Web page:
Y Combinator will expand to China with Qi Lu as CEO

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Y Combinator is planning to launch a startup accelerator in China. YC China will also have its own CEO: artificial intelligence champion Qi Lu. The former Baidu and Microsoft executive will also act as head of YC Research, which will open offices in Seattle.

“One of the things that Qi and I really bonded over was an interest in AI, ” Y Combinator president and OpenAI co-chair Sam Altman told VentureBeat in a phone interview. “I believe that will be the most important investment thesis of the next decade for software companies, and so I like that he’s focused on that as well.”

Though Y Combinator has a history of working with startups from both the U.S. and abroad, this is its first international expansion. With a history of backing companies like Airbnb, Stripe, Twitch, and Reddit, Y Combinator is one of the best known startup accelerators in Silicon Valley. It‘s also one of the biggest, with nearly 2,000 startups taking part in the accelerator since 2005. Each graduate receives $120,000 in backing and three months of training and prep to scale their businesses.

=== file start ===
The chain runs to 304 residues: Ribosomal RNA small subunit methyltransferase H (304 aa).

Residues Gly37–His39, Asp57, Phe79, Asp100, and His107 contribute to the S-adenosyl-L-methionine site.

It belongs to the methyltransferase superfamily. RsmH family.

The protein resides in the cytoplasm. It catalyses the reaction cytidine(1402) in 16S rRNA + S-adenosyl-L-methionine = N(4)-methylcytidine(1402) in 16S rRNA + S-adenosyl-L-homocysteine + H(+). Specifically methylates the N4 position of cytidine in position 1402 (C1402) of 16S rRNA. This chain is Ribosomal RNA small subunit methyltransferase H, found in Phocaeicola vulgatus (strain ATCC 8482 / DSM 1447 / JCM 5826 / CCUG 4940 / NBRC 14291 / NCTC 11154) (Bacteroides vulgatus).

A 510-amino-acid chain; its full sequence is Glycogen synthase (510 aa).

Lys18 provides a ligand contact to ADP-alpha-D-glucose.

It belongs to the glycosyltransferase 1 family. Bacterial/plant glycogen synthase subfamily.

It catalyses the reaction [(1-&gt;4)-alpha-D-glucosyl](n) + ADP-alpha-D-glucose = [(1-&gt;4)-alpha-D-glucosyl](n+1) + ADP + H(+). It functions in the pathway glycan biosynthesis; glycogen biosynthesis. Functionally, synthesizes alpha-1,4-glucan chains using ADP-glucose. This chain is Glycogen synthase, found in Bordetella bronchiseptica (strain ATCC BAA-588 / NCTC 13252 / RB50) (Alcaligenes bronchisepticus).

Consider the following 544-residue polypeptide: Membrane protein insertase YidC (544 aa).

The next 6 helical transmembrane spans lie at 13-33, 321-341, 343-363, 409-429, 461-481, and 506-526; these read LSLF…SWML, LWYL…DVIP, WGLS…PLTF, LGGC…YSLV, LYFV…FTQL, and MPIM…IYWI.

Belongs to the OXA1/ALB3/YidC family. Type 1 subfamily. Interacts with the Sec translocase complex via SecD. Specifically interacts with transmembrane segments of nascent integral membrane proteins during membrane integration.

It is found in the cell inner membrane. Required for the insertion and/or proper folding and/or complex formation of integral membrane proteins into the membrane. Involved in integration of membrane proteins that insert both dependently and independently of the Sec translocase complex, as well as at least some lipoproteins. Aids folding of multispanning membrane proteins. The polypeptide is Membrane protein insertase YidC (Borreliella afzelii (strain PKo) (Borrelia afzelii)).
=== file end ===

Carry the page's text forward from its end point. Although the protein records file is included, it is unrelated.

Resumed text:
Lu was hired as Baidu’s COO in January 2017 and led the company’s AI strategy to grow its AI services alongside initiatives like the Apollo autonomous driving system and AI assistant Duer, which is now available on over 100 million devices. In May, Lu stepped down from his position at Baidu for personal and family reasons, a company spokesperson told VentureBeat.

Before his time at Baidu, Lu played a role in the creation of major Microsoft products, including Cortana, and put a deeper emphasis on artificial intelligence.

In a blog post today announcing the news, Atman called China “an important missing piece of our puzzle.”

“YC has been very successful in the world by emphasizing that hackers — not business people — can build the biggest companies. We are confident that with Qi at the helm, YC China will do the same,” Altman said in the blog post.

Y Combinator will host its bi-annual Demo Day on August 20 and 21 at the Computer History Museum in Mountain View, California.

Source: VentureBeat

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